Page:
In 1988 the Journal of the American Mathematical Society was created, with the intent of being the flagship journal of the AMS.


The AMS, along with more than a dozen other organizations, holds the largest annual research mathematics meeting in the world, the Joint Mathematics Meeting, in early January. The 2019 Joint Mathematics Meeting in Baltimore drew approximately 6,000 attendees. Each of the four regional sections of the AMS (Central, Eastern, Southeastern, and Western) holds meetings in the spring and fall of each year. The society also co-sponsors meetings with other international mathematical societies.


The AMS selects an annual class of Fellows who have made outstanding contributions to the advancement of mathematics. [18]


The AMS publishes Mathematical Reviews, a database of reviews of mathematical publications, various journals, and books. In 1997 the AMS acquired the Chelsea Publishing Company, which it continues to use as an imprint. In 2017, the AMS acquired the MAA Press, the book publishing program of the Mathematical Association of America. The AMS will continue to publish books under the MAA Press imprint. [19]


Proceedings and Collections:


Some prizes are awarded jointly with other mathematical organizations. See specific articles for details.


The AMS creates outreach materials aimed at middle school, high school, and college students. These include:


The AMS was an early advocate of the typesetting program TeX, requiring that contributions be written in it and producing its own packages AMS-TeX and AMS-LaTeX. TeX and LaTeX are now ubiquitous in mathematical publishing.


The AMS is led by the President, who is elected for a two-year term, and cannot serve for two consecutive terms. [20]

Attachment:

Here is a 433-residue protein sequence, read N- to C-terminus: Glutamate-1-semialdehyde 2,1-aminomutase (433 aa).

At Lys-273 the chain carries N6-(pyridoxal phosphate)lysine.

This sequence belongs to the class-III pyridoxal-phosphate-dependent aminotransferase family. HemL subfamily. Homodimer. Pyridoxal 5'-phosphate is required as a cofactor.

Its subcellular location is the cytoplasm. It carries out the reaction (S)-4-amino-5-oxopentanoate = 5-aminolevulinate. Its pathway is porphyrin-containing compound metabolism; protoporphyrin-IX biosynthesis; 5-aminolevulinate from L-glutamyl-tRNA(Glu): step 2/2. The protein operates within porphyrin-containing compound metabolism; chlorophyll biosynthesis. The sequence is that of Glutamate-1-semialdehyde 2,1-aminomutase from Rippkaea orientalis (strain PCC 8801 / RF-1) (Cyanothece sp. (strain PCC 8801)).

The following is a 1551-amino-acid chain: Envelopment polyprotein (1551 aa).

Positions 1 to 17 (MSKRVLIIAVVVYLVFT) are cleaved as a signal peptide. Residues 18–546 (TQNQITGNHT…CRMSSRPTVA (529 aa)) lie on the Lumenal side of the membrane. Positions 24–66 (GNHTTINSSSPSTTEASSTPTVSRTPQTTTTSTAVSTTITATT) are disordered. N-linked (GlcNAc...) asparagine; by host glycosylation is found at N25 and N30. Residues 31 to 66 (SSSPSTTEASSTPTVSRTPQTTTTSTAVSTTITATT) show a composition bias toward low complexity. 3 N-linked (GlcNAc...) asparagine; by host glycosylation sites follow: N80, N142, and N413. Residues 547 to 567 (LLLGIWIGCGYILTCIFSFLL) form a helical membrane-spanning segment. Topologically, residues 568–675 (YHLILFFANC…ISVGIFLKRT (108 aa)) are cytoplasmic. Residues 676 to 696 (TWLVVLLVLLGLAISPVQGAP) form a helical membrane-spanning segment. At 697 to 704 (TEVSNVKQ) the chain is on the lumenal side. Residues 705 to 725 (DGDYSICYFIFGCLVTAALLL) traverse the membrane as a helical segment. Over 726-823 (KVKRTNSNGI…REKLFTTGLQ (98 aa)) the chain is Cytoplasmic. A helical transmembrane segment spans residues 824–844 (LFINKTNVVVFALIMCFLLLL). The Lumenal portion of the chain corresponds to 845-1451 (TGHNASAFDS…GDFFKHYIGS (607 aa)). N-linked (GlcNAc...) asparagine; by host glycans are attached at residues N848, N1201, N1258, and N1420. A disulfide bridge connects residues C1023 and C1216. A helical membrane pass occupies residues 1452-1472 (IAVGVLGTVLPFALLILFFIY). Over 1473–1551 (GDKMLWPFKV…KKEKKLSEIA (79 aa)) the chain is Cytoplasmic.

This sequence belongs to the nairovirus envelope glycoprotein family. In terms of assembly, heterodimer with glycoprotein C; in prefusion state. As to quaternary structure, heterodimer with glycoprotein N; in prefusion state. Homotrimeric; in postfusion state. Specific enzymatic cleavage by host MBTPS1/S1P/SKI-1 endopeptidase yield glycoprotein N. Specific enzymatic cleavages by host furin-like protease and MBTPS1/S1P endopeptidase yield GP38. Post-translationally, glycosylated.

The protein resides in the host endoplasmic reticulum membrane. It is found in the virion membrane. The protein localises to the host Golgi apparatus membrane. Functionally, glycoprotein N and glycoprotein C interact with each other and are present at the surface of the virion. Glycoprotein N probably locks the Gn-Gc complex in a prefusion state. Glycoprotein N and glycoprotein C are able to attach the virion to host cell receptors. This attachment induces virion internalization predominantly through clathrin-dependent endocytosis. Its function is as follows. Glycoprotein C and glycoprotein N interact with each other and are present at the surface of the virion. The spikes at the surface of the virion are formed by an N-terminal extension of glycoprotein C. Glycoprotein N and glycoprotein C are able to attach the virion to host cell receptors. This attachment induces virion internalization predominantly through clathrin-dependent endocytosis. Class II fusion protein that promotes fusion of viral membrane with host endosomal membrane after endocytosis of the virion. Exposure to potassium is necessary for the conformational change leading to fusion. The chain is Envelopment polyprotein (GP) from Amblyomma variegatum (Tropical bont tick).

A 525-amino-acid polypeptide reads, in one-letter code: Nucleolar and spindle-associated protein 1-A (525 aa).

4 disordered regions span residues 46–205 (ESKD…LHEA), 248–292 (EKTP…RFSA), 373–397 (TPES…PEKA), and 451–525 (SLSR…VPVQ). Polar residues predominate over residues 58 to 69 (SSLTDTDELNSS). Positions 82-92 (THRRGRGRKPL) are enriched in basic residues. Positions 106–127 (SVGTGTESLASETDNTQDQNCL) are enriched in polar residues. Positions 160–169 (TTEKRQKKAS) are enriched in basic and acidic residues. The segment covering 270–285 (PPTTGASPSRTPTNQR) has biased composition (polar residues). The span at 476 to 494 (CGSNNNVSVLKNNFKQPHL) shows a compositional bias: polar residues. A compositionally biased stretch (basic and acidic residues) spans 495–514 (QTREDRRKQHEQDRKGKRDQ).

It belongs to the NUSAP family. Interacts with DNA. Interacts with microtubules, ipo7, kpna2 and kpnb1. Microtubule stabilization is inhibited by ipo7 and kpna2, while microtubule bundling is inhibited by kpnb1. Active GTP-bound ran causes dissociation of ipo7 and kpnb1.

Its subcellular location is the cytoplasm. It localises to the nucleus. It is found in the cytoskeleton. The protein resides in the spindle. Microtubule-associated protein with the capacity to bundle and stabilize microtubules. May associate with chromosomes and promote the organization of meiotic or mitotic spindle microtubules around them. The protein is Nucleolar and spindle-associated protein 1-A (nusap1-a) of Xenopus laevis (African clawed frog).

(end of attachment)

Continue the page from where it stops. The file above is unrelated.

See also

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  1. [ bare URL PDF ]
  2. Archibald, Raymond Clare (1939). "History of the American Mathematical Society, 1888–1938". Bull. Amer. Math. Soc. 45 (1): 31–46. doi: 10.1090/s0002-9904-1939-06908-5 .
  3. Oakes, Elizabeth (2007). "Encyclopedia of World Scientists, Revised Edition". Infobase Publishing. p. 655.
  4. "Web Resources - Philosophy - LibGuides at University of Texas Rio Grande Valley". April 19, 2022. Archived from the original on April 19, 2022.
  5. Chaplin, Stephanie (1997). "Biographies of Women Mathematicians: Charlotte Angas Scott". Agnes Scott College . Retrieved October 22, 2012.
  6. "Prizes, Awards, and Honors for Women Mathematicians". Retrieved January 25, 2014.
  7. Lorch, Lee (1994). "The Painful Path Toward Inclusivity". Archived from the original on September 6, 2008.
  8. Hamilton, Richard (2007). "MAA Prizes and Awards at the 2007 Joint Mathematics Meetings". MAA Online. (includes citation for Lee Lorch)
  9. Jackson, Allyn (2007). "MAA Prizes Presented in New Orleans" (PDF). Notices of the American Mathematical Society. 54: 641–642.
  10. Hamilton, Richard (2007). "MAA Prizes and Awards at the 2007 Joint Mathematics Meetings". MAA Online. (includes citation for Lee Lorch)
  11. MAA citation for Yueh-Gin Gung and Dr. Charles Y. Hu Distinguished Service to Mathematics Award.
  12. "Media Highlights". The College Mathematics Journal. 42 (2): 163–172. March 2011. doi:10.4169/college.math.j.42.2.163. JSTOR   10.4169/college.math.j.42.2.163. S2CID   218549669.
  13. Pitcher, Everett (1988). Volume I: A History of the Second Fifty Years, American Mathematical Society, 1939 - 1988. Providence, RI: American Mathematical Society. p. 77. ISBN   978-0-8218-0125-3 . Retrieved November 12, 2018.
  14. Journal of Proceedings and Addresses of the Annual Conference 1960. Association of Graduate Schools
  15. "A Brief History of the Association for Women in Mathematics (from Notices): How it was". Retrieved January 30, 2019.
  16. "JCW-Math | Joint Committee on Women in the Mathematical Sciences". Retrieved January 25, 2014.
  17. "Julia Bowman Robinson".
  18. "Fellows of the American Mathematical Society" . Retrieved May 21, 2013.
  19. "American Mathematical Society and Mathematical Association of America Announce AMS Acquisition of MAA Book Program". Retrieved January 10, 2018.
  20. "Bylaws (as amended December 2003)". American Mathematical Society.

This article incorporates material from American Mathematical Society on PlanetMath, which is licensed under the Creative Commons Attribution/Share-Alike License.

Coordinates: 41°50′14″N71°24′44″W / 41.8372°N 71.4123°W / 41.8372; -71.4123